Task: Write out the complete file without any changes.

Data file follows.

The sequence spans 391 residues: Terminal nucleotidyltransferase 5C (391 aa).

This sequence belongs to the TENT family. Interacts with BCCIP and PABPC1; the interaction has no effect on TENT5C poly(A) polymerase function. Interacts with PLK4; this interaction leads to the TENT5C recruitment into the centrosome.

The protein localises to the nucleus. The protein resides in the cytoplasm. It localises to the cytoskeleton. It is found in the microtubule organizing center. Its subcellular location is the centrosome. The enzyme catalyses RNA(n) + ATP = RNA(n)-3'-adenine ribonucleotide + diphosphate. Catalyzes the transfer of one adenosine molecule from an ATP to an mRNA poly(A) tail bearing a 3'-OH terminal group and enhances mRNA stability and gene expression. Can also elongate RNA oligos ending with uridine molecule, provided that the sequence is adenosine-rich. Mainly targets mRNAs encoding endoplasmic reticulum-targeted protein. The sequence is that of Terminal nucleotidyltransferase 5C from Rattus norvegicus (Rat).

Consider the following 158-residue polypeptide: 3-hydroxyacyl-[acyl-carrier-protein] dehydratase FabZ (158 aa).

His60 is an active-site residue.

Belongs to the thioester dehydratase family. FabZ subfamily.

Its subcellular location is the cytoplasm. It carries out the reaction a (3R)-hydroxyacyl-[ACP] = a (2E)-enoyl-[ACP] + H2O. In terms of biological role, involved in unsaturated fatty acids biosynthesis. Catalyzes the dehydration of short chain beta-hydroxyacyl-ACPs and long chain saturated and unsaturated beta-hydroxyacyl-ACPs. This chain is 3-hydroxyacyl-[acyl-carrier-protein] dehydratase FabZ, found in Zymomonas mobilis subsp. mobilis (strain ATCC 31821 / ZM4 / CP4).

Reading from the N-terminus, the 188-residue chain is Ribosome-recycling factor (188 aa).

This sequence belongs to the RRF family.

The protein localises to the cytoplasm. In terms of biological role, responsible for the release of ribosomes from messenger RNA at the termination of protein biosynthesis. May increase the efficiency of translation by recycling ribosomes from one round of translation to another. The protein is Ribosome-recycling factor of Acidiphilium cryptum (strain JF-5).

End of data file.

The sequence spans 391 residues: Terminal nucleotidyltransferase 5C (391 aa).

This sequence belongs to the TENT family. Interacts with BCCIP and PABPC1; the interaction has no effect on TENT5C poly(A) polymerase function. Interacts with PLK4; this interaction leads to the TENT5C recruitment into the centrosome.

The protein localises to the nucleus. The protein resides in the cytoplasm. It localises to the cytoskeleton. It is found in the microtubule organizing center. Its subcellular location is the centrosome. The enzyme catalyses RNA(n) + ATP = RNA(n)-3'-adenine ribonucleotide + diphosphate. Catalyzes the transfer of one adenosine molecule from an ATP to an mRNA poly(A) tail bearing a 3'-OH terminal group and enhances mRNA stability and gene expression. Can also elongate RNA oligos ending with uridine molecule, provided that the sequence is adenosine-rich. Mainly targets mRNAs encoding endoplasmic reticulum-targeted protein. The sequence is that of Terminal nucleotidyltransferase 5C from Rattus norvegicus (Rat).

Consider the following 158-residue polypeptide: 3-hydroxyacyl-[acyl-carrier-protein] dehydratase FabZ (158 aa).

His60 is an active-site residue.

Belongs to the thioester dehydratase family. FabZ subfamily.

Its subcellular location is the cytoplasm. It carries out the reaction a (3R)-hydroxyacyl-[ACP] = a (2E)-enoyl-[ACP] + H2O. In terms of biological role, involved in unsaturated fatty acids biosynthesis. Catalyzes the dehydration of short chain beta-hydroxyacyl-ACPs and long chain saturated and unsaturated beta-hydroxyacyl-ACPs. This chain is 3-hydroxyacyl-[acyl-carrier-protein] dehydratase FabZ, found in Zymomonas mobilis subsp. mobilis (strain ATCC 31821 / ZM4 / CP4).

Reading from the N-terminus, the 188-residue chain is Ribosome-recycling factor (188 aa).

This sequence belongs to the RRF family.

The protein localises to the cytoplasm. In terms of biological role, responsible for the release of ribosomes from messenger RNA at the termination of protein biosynthesis. May increase the efficiency of translation by recycling ribosomes from one round of translation to another. The protein is Ribosome-recycling factor of Acidiphilium cryptum (strain JF-5).